Wednesday, 2 March 2016

My DMs Journal.



Each day, I settle down with a Uni Pin fine line 0.1, and start to work on my book of DMing ideas.

Within, I record the details of an adventure idea, a barebones NPC and a wilderness encounter.

If I can find the time I also brainstorm material for the bordermarches, the setting I have been working on, on this blog.













 


Friday, 16 October 2015

Pony people of Zara: The Pony people of Zara

North and west of the Iceclaws, beyond the domain of the Frost Giant Jarls, is the great step of Zara. This vast chilly grassland is home to a civilization of Child sized humanoids, with hairy limbs and keen reflexes.   A hardy race, these people make a living as the tenders of large herds of wild and semi-wild ponies that live on the steppe.

These nomads have in recent years discovered a reliable pass through the Iceclaws, down into the peninsular. As a result they have opened the first land Trade route  between the east and the peninsular, which has brought tremendous new wealth to Highmarch, the Halflings and the kingdoms of the continental north west.

Halfling

The term halfling is the usual term used by these people to describe themselves, it means Free-People, and has strong positive connections with their nomadic life style, their refusal to engages in arable agriculture (which they distain), and their adherence to the Path of Freedom, their non-theistic religion.

It is, by coincidence, a term in several of the closely related languages of the northern peninsular that even though it has no recorded use before the arrival of the Halflings, sounds like it should be applied to them, as a description of their diminutive stature.

Culture and Religion
The Halflings as a culture do not worship gods, and in fact, they considers the idea that people believe in them at all somewhat quaint. That does not mean that they lack a religion, however. They are strick adherents to the Path of Freedom, a non-theistic religion which blends an ethical code, with economic theories and anarchist philosophy. The Path of Freedom is non-hierarchical and has no priesthood.

Laws are to followers of the Path of Freedom, a form of blasphemy; the idea that they should submit to accept the rule of another goes against the entire nature of the Path. Yet, the pony people of Zara experience no more and no less violence against the person or theft than most people living in the law bound nations of the peninsular. They are as a group largely self governing. While they have no central government or ruler, the people of Zara, are uncommonly communal. While they have a good deal of personal property, they do not accept the ownership of natural resources or land as a legitimate concept, for the Path of freedom asserts that the ownership of land is fundamentally impossible, and those who claim to are tyrants. This has caused more than a little social conflict between them and the humans of the penicular, as the people of Zara have travelled further into their lands.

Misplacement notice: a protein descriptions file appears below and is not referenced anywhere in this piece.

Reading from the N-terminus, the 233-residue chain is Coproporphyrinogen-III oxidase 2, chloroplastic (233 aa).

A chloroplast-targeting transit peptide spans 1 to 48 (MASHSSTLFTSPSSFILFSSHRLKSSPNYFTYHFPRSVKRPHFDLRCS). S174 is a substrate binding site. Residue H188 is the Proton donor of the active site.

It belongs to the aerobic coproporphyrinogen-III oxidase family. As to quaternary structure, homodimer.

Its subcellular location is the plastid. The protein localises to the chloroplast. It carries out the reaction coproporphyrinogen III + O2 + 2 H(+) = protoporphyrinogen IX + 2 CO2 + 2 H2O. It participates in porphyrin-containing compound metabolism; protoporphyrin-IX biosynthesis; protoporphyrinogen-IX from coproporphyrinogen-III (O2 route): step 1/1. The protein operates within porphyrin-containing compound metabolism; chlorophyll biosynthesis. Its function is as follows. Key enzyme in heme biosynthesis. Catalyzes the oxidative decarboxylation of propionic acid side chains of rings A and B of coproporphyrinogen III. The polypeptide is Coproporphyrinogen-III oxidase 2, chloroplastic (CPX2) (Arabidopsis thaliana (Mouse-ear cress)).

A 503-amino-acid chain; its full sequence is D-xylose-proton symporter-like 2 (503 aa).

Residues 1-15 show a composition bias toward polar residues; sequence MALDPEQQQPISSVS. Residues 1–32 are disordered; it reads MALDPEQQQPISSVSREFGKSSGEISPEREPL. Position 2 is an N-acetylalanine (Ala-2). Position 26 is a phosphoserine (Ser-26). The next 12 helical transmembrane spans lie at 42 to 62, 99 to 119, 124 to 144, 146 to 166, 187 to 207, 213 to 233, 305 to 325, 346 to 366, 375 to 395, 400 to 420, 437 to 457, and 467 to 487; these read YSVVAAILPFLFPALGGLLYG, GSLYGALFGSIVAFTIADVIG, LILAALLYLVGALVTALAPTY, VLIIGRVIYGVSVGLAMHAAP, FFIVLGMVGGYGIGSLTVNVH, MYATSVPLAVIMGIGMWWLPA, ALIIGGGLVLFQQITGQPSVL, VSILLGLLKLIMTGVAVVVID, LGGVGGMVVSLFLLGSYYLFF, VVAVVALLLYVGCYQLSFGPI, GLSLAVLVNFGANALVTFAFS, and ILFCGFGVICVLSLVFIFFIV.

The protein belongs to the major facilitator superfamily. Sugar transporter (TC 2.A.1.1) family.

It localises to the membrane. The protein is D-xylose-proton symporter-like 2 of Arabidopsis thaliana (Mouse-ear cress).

Sex and Gender

The halfling are very much more sexually dimorphic than humans or elves. Males tend to be about six inches shorter, considerably more slender, and skittish. Their eyes tend to be further set appart, and their ears about half a big again as females.  Females tend to be stouter, tougher more gregarious, and less easily startled.

Before the formation of the way of Freedom, Halfling society was one of totalitarian rule by a now dead religion that enforced concreate gender roles and selective breeding in the Proto-halflings. Males are born to be scouts and craftpeople, while females defenders of hearth and home, as well as the hunters of large prey.

The pressures that once were placed upon the species, may no longer be present, but the gender roles of their society, are so deeply engrained as this point that it is rare that anyone within the society questions it. Despite a significant imbalance of power within the society, favoring females, the society is relatively benign and stable.

Thursday, 15 October 2015

5e Setting Building: Making Orcs matter; or how to improve on Genocide FTW.

The border marches are about tough choices. Orcs don’t represent a tough choice. When I say Orcs here, I am in fact using them as a stand in for all sentient monstrous species who are bipedal, social, land dwellers. Creatures such as goblins, kobold and gnolls, as well as orcs.

The traditional approach to dealing with orcs and their ilk can be summed up as
"committing war crimes against a sentient species because you happen to be in resource competition with them; while not considering it evil, because they are evil because we happen to want the same thing as us and happen to be less good at killing us than we are at killing them", or as I like to put it for brevity “Genocide, FTW.”
There is a school of thought that, orcs and other such social sentient humanoid foes should be treated as bad guys and that critical examination of their role in the game should not be undertaken because, as Charles Akins , author of the Dyvers blog puts it, “It's not that complicated. The monsters are evil because we're the good guys and fuck 'em because they're not us.”

That approach is fine. If people want pure escapism, and aren’t interested in examining such elements and the ways it mirrors the behaviour of European colonial behaviour by dehumanising and demonising indigenous populations, that is cool. There is for many people, a lot of fun to be had in that.

But what this approach to orcs certainly does not involve is tough choices. You turn up, you kick their butts and you save the village, everyone it totally okay with the massacre because they are the bad guys and that the end of it.

Not my idea of fun.


For great social justice (and you know, fun).


Clearly, Orcs and their ilk, need to be handled differently if they are going to be useful for the bordermarches.